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OP12 Mortality risk following self-harm in young people: an exploration of self-harm and suicide using the Northern Ireland registry of self-harm
  1. E Ross1,
  2. D O’Reilly1,
  3. D O’Hagan2,
  4. A Maguire1
  1. 1Centre for Public Health, Queen’s University Belfast, Belfast, UK
  2. 2Public Health Agency, Belfast, UK


Background Suicide is the second leading cause of death in young people worldwide. Self-harm is a recognised predictor of future suicide and is most common in young people under the age of 24 years. The aim of this study was to estimate the risk of mortality following self-harm in adolescents, including death by suicide, and to examine the factors associated with this outcome.

Methods The Northern Ireland Registry of Self-Harm (NIRSH) collects information on all self-harm presentations to all Emergency Departments (ED) in NI. NIRSH data from 2012–2015 was linked to centralised electronic data relating to primary care registration, prescribed medication and death records. Logistic regression was employed to examine the factors associated with increased likelihood of self-harm and Cox regression to estimate mortality risk following self-harm and to examine the factors associated with the greatest risk of mortality.

Results The cohort consisted of all 395,771 individuals aged 10–24 years who were resident in NI on 1st April 2012 followed up until 31st December 2019. During the study 4,513 (1.14%) young people presented with self-harm, 116 (2.6%) of whom died during follow-up with 49% (n=57) of those deaths being by suicide. Rates of self-harm were highest in females, those aged 20–24 years (OR=3.47, 95% CI 3.23–3.73), and those living in the most deprived areas (OR=3.10, 95% CI 2.80–3.42). Most individuals self-harmed via self-poisoning with psychotropic medications (68.6%), followed by self-injury with a sharp object (24.1%). Although only 57 of those who presented with self-harm went on to die by suicide they accounted for 28.8% of all deaths by suicide in this cohort. Those who presented with self-harm were 27 times more likely to die by suicide compared to those who did not present with self-harm after adjustment for age and sex (HR=27.20, 95% CI 19.86–37.25).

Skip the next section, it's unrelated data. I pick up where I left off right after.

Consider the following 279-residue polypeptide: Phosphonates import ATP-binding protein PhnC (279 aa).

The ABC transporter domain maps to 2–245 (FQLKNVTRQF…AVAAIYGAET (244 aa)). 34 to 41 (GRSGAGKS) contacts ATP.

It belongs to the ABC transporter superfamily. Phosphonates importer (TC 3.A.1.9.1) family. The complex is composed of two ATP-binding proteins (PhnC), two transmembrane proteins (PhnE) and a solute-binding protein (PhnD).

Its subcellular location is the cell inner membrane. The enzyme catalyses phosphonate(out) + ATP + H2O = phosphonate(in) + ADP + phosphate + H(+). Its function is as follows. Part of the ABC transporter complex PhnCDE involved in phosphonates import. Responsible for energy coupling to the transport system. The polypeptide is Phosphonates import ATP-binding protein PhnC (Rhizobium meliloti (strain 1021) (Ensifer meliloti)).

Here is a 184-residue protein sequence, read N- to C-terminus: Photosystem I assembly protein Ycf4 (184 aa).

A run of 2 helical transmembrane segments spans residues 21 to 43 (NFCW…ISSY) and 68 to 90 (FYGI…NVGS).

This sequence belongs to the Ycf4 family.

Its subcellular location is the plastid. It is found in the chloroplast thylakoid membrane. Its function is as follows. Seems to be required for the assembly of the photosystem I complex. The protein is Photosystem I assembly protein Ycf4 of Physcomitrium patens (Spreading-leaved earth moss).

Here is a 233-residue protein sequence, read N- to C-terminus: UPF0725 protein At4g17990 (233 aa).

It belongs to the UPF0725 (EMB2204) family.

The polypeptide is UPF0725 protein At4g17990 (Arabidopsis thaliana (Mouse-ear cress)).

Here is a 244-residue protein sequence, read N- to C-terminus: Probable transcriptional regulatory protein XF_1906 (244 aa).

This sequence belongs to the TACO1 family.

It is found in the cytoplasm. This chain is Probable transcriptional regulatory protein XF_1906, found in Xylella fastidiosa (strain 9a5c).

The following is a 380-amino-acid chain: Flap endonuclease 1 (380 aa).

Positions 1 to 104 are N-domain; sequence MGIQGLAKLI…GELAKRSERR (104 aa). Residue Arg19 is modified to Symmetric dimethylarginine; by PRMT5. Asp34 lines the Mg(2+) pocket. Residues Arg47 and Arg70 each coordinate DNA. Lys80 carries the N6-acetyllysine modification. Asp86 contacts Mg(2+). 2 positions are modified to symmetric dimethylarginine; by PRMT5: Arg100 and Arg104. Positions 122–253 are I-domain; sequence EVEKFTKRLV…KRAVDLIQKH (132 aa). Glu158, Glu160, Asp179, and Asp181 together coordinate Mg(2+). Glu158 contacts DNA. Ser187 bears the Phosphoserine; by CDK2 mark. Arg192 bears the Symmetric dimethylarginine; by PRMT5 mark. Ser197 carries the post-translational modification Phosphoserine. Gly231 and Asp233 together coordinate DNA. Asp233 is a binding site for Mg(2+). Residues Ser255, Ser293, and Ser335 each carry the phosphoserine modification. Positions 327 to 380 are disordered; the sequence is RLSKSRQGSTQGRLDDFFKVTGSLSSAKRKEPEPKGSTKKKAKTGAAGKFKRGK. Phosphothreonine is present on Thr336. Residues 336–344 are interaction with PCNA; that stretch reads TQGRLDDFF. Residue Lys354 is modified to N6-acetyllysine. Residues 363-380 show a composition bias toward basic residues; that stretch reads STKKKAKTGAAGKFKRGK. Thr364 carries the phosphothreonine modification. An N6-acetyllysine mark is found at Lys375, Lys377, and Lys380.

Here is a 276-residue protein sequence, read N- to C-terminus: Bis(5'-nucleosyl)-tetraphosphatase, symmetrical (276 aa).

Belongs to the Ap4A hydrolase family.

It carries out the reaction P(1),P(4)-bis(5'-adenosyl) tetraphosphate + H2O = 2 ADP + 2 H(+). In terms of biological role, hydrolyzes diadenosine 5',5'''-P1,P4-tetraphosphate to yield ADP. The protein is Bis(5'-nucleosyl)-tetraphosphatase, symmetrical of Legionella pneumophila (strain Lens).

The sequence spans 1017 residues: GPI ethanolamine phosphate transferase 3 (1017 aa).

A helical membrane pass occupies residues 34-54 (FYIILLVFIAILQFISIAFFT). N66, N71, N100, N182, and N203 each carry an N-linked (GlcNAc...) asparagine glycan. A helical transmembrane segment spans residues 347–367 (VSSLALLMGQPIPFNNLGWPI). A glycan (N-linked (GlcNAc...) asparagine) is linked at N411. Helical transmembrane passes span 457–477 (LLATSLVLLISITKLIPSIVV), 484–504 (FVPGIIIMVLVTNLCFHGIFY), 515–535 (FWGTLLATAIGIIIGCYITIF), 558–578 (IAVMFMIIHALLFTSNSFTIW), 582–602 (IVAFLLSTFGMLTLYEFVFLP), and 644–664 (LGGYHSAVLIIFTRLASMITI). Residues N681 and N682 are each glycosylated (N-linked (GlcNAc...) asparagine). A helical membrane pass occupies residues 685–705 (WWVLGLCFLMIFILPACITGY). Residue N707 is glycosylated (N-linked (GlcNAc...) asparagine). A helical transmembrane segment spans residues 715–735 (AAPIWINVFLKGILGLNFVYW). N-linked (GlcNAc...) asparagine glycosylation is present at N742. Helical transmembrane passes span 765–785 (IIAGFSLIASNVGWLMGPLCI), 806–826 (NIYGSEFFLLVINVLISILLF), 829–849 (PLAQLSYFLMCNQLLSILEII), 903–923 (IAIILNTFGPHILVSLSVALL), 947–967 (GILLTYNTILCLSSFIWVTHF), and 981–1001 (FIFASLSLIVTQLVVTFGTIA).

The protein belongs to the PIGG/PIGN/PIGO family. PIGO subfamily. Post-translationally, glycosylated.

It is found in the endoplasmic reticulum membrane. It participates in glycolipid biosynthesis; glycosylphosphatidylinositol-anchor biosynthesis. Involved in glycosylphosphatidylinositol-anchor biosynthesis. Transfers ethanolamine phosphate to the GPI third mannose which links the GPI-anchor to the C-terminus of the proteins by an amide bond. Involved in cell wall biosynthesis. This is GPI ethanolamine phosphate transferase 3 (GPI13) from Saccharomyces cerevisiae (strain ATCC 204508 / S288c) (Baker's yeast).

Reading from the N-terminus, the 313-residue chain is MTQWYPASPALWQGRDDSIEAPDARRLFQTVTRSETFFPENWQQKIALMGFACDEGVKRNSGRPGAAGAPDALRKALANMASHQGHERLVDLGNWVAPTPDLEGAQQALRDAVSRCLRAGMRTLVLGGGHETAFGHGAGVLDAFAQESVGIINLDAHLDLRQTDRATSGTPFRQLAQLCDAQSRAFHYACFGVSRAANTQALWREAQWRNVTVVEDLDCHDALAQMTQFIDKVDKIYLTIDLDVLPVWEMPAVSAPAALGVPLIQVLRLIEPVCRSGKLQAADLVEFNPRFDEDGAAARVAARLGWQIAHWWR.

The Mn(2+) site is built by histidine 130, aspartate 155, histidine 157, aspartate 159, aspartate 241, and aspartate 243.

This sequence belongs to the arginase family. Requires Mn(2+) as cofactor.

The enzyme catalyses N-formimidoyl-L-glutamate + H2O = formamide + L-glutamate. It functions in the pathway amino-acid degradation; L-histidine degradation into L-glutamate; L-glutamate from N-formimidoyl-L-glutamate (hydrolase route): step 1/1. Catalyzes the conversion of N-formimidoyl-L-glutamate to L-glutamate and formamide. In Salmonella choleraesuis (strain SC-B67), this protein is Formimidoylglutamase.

Conclusion This constitutes the first population-wide study of self-harm and suicide in young people in the UK and provides valuable information to inform suicide prevention strategies. Additional analysis is underway exploring variation in mortality risk based on ED care intervention and will be complete by the time of the conference.

The authors would like to acknowledge the help provided by the staff of the Honest Broker Service (HBS) within the Business Services Organisation Northern Ireland (BSO). The HBS is funded by the BSO and the Department of Health (DoH). The authors alone are responsible for the interpretation of the data and any views or opinions presented are solely those of the author and do not necessarily represent those of the BSO.

  • Self-harm
  • mortality
  • young people

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